your eyes open!...
BIBLE IN ONE YEAR: http://www.oneyearbibleonline.com/october.asp?version=63&startmmdd=0101
October 24, 2014
(Psa 46:10) Be still and see that I am God; I will be exalted among the nations, and I will be exalted in the earth.
CWR BLOG: Finding Peace in the Midst of Chaos
FSO: Christian Perfection and Human Perfectionism - A meditation with thoughts of Mother Julia Verhaeghe
FROM THE MAILBAG
VIA RON ROLHEISER, OMI: The Language of Silence
“Nothing resembles the language of God so much as does silence.”
Meister Eckhard wrote those words. What do they mean? Among other things, they speak of a deep mystery.
What language will we speak in heaven? We don’t know, but we have some
inkling of it in the deep experiences of intimacy we have on earth. In
our deepest experiences of intimacy and communion, we come together
beyond words, in a silence that isn’t empty but is too full for words.
In heaven, I suspect, just as in our deepest experiences of intimacy
here, there won’t be a need for words. We will know and be known in a
language beyond ordinary words, in the language of intimacy and the
language of God.
We already experience this somewhat. Sometimes, for instance, we
understand someone or feel understood by someone intuitively, beyond
words, beyond anything we’ve ever spoken to each other, and often this
understanding is deeper than the understanding we come to through
The same is true for intimacy within community. I remember doing a
30-day Ignatian retreat some years ago. About sixty of us were on the
retreat and we arrived there as total strangers. The thirty days were
spent in silence, except for celebrating Eucharist together each day in
the chapel. We ate our meals in silence, never recreated with each
other, and never, except for two very brief occasions early on in the
retreat, had any conversations with each other at all. Yet, when the
retreat ended we had the feeling that we knew each other more deeply
than we would have had we socialized and talked during those days. The
silence was a powerful language, stronger than words, and it brought us
into community in a way that words often cannot.
I’ve experienced this too inside of religious community. I am a member
of a missionary order, the Oblates of Mary Immaculate, and one of the
things our founder, St. Eugene de Mazenod, mandated for us was that,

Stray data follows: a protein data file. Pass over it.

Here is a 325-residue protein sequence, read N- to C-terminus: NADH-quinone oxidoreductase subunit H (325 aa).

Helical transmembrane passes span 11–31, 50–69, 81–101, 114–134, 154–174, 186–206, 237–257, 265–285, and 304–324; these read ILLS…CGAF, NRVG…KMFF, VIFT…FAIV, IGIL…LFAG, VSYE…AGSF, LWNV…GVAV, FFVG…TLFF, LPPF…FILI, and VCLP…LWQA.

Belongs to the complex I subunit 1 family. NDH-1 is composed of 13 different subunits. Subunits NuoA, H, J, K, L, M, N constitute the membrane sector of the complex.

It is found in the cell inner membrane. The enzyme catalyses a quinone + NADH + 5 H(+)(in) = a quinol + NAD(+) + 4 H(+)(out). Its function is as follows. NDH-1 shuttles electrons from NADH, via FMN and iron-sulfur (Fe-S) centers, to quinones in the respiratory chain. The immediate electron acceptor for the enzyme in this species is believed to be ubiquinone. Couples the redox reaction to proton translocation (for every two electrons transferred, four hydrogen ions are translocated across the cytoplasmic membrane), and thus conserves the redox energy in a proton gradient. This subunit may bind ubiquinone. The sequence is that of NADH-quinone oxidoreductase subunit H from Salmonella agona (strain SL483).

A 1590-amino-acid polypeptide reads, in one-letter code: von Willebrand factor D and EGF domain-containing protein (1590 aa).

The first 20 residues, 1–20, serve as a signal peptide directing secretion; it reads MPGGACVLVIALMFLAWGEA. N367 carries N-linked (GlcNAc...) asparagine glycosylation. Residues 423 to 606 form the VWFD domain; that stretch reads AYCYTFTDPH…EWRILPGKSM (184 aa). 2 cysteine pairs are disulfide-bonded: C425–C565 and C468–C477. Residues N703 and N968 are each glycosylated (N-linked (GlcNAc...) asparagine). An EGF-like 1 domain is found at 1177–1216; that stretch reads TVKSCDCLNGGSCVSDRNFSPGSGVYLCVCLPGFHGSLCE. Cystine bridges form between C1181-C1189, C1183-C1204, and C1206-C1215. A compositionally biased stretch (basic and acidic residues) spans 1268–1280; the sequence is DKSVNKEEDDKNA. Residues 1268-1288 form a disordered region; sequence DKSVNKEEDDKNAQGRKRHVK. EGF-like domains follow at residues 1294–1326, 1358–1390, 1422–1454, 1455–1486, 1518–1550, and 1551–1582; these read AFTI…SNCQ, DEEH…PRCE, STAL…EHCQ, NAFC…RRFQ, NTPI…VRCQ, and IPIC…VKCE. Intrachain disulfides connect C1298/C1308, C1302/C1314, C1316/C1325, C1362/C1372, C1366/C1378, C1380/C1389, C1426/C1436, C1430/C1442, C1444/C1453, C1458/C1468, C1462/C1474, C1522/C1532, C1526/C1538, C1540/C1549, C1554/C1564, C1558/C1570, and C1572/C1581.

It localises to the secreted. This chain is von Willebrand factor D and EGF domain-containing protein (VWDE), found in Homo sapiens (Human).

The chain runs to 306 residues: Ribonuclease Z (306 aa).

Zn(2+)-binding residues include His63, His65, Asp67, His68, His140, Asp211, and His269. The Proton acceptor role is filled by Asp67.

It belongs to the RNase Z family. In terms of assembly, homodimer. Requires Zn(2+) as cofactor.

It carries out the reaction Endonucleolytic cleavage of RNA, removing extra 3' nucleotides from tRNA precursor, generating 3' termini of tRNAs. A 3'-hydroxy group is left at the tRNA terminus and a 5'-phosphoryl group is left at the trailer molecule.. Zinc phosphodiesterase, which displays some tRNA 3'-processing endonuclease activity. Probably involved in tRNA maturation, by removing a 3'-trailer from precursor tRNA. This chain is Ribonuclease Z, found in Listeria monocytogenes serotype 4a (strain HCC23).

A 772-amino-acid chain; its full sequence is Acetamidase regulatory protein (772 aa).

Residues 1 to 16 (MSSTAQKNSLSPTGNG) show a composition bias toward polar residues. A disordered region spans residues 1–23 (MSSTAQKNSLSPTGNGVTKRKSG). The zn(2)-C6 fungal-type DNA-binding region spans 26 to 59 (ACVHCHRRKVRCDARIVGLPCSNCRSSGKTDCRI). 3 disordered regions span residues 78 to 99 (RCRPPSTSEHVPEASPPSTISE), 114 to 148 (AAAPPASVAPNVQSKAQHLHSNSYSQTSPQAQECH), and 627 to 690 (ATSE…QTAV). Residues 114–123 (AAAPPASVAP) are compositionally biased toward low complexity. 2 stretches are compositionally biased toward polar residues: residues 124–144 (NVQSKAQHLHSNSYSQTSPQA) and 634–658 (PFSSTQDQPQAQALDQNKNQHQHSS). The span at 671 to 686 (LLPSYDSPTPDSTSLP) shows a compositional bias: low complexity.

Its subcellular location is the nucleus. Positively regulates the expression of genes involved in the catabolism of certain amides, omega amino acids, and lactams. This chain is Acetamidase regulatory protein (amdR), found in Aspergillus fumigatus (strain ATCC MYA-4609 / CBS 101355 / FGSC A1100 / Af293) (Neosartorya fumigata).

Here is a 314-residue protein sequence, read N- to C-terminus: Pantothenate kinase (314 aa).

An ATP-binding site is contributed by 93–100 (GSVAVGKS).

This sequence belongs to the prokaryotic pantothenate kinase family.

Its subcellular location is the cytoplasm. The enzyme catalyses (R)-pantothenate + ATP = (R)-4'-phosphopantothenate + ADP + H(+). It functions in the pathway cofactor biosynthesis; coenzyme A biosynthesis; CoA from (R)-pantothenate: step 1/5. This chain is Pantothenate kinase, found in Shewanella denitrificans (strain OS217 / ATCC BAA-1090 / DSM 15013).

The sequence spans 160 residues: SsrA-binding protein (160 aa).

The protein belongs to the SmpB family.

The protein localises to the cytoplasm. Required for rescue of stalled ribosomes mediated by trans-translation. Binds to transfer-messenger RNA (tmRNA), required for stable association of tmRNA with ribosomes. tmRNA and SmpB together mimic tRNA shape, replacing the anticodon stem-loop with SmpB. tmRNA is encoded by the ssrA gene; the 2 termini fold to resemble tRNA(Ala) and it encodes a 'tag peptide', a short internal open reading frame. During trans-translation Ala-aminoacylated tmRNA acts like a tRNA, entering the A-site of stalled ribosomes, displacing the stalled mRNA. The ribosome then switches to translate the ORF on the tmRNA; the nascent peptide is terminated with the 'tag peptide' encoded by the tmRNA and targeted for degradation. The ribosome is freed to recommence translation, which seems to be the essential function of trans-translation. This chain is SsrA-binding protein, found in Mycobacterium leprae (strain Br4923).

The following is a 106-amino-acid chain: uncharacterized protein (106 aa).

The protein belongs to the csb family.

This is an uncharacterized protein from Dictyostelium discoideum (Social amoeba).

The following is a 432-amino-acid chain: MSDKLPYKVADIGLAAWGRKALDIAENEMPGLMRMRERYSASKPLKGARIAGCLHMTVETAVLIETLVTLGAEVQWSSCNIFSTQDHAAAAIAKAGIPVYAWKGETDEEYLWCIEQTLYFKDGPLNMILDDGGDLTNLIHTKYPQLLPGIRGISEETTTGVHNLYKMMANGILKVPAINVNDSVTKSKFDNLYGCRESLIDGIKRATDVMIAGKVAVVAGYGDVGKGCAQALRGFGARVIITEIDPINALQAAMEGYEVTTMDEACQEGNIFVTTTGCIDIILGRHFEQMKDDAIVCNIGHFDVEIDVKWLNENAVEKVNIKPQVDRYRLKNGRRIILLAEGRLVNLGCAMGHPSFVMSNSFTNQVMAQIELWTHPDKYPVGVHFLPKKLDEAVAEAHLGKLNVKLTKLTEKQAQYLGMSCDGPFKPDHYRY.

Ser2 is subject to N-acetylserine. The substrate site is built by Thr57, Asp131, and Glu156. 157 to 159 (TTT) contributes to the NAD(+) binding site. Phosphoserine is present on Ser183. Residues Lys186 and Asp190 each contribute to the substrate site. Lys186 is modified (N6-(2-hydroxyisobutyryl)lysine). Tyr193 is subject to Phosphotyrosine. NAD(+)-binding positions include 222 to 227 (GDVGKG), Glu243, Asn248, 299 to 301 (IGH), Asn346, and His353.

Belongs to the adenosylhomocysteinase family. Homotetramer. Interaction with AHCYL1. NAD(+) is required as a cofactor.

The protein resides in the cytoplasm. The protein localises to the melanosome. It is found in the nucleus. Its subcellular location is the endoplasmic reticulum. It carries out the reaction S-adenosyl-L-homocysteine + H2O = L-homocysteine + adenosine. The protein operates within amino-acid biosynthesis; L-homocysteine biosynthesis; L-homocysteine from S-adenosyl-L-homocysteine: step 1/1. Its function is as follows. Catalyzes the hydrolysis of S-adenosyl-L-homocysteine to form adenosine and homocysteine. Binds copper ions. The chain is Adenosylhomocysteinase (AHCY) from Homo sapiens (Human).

each day, we should sit together as a community in chapel for a long
period of silence. My experience has been that whenever we do this,
something akin to a “Quaker silence”, the silent time spent together
does more to bind us into community than do any number of community
meetings. Silence is a special language.
But that doesn’t put silence in opposition to words. Silence and words
need each other. Words take on greater power when they issue forth from
silence, just as they begin to lose their force when they are constant
and never-ending. Conversely silence is more powerful after we have
already come to know each other through words. There are things that we
can only know through silence, just as there are things we can only
know through conversations inside of a community.
That is why solitude is such paradox: Solitude, as we know, is not
defined as being alone, but as being at peace, as being restful rather
than restless. And we all know the strange anomalies that can happen
here: Sometimes we are at a celebration with others, but we are too
restless to enjoy the occasion or even to be present to it. Socializing
with others paradoxically serves to heighten our restlessness and
disquiet. Conversely, sometimes we are alone, away from others, but are
restful, comfortable, and at peace inside of our own lives. Being alone
paradoxically works to still our disquiet and silence is what brings us
And so it is important that we try to learn the language of silence,
just as we also try to learn the words that can help us know each
other. There is a huge silence undergirding us and inside of us that is
trying to draw us into itself. To enter that silence is to enter the
reality of God and the reality of our real communion with each other.
For this reason, all great religious traditions and all great spiritual
writers emphasize the need for silence at times in our lives.
Sadly, we are too often afraid of silence, afraid of being alone,
afraid of what we might meet there. Too often silence speaks to us of
loneliness, of missing out on life, of being disconnected, of a being a
tomb of non-life. And so we cling to each other and look for
conversations, amusements, and distractions that can fill in the silent
spaces in our lives. Ultimately this running away from silence is
founded unconsciously on the fear that, deep down, something is
missing, both inside of the world and inside ourselves and we are best
to cling to whatever can protect us from that painful truth.
But that fear is unfounded. As Thomas Merton put it, there is a hidden
wholeness at the heart of things and that hidden wholeness can only be
discovered if we get to the deepest level of things. And the language
we need to get there is the language of silence – the language of God
and the language of intimacy.
Desert Fathers: sayings of the Early Christian Monks: Discretion
90. A hermit said, 'Do not give to or receive anything from worldly
people. Take no notice of women. Do not remain long in the company of a
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